I sometimes wonder what 80s and early 90s hip-hop sounds to teenagers today. Does it sound retro and somehow purer than the music of today, the way sixties and seventies soul sounds to me? Or does it sound hopelessly outdated, like how I feel about fifties doo-wop? I think about that when I listen to an artist like Ravage who is firmly rooted in 90s boom-bap hip-hop.
Ravage isn’t some kid who just discovered his dad’s KRS-One records. He’s been rapping since the late 80s, and was signed to Sony in the mid-90s. He went on his own in the 2000s, releasing his first official solo album in 2015, a full twenty years after entering the industry. “Accusations of Treachery” is his follow up.
The motto of Ravage’s label Configaration is “True School Music.” That describes Ravage to a T. He is firmly rooted in Golden Era boom-bap, when rappers were rappers and Eric B. was president. We’re talking rappity rapping over boom bap beats. Ten tracks, one producer (Tone Jonez), two features, no skits. Here’s the thing though: it’s a 40 something dude rapping instead of a 20 something dude, which means that the tone and content of the album is much different than you might expect from a boom-bap album. There’s not a lot of macho posturing here. He’s rapping about being scared of losing a loved one, (“I’m Scared”), feeling blessed and happy (“Grateful”), sobering up (“Drugs Don’t Work”), and of course, the evils of the record industry (“Corporate Love”). In other words, grown man ish.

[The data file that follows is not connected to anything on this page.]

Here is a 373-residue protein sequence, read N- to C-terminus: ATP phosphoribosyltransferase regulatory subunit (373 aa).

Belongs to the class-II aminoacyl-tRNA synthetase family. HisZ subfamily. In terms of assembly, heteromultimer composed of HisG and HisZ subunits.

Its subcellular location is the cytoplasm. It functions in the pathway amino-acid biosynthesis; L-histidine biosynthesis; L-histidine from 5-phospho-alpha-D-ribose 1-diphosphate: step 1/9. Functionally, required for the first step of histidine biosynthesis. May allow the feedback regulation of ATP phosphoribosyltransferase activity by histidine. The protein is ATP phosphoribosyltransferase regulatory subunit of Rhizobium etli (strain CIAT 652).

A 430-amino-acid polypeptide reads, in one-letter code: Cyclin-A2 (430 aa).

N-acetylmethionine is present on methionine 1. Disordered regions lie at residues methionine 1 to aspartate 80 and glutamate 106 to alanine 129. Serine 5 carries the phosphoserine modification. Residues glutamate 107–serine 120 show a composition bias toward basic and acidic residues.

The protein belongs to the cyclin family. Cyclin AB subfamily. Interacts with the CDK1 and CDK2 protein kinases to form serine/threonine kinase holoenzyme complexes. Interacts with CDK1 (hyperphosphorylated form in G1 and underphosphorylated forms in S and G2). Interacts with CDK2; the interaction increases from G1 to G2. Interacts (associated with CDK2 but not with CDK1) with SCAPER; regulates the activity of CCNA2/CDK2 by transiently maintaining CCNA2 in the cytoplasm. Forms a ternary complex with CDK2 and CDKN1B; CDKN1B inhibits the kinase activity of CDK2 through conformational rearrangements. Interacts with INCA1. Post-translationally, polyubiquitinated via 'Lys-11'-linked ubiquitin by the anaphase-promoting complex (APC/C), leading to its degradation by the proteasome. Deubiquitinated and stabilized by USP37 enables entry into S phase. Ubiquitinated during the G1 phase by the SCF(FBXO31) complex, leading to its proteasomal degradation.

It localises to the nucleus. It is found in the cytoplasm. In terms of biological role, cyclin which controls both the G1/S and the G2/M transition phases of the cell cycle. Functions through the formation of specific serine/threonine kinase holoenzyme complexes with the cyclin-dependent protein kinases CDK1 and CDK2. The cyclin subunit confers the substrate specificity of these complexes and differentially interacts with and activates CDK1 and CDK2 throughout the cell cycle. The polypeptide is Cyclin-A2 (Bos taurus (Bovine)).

My least favorite thing about true school rap is when rappers spend all their time bragging about what great rappers they are, and thankfully Ravage is fully on board with the “show, don’t tell” philosophy. He shows you how good he is at rapping by rapping good. He has a measured, deliberate flow that shows signs of having spent some serious time in cyphers where wordplay mattered. He rhymes without hurry with a noticeable Birmingham accent, and sings his own hooks. As with all rappers with slow, deliberate flows, his music lacks a certain nimbleness and dynamism, but compensates by being so relentless and consistent. He also mixes his delivery up, offering more melodic rhymes on tracks like “Corporate Love” and “Ruthless Pragmatism.”
Tone Jonez produces all the tracks, mixing melodic elements with a solid layer of hard hitting beats. There are nods to Latin music, sped up choruses, soul samples, and lots of piano. The result is consistently head-nodding.
“Accusations of Treachery” is a solid album of indie true school rap. While I appreciate how musically diverse hip-hop has become in the past twenty years, there will always be a special place in my heart for the kind of meat and potatoes rap that Ravage delivers.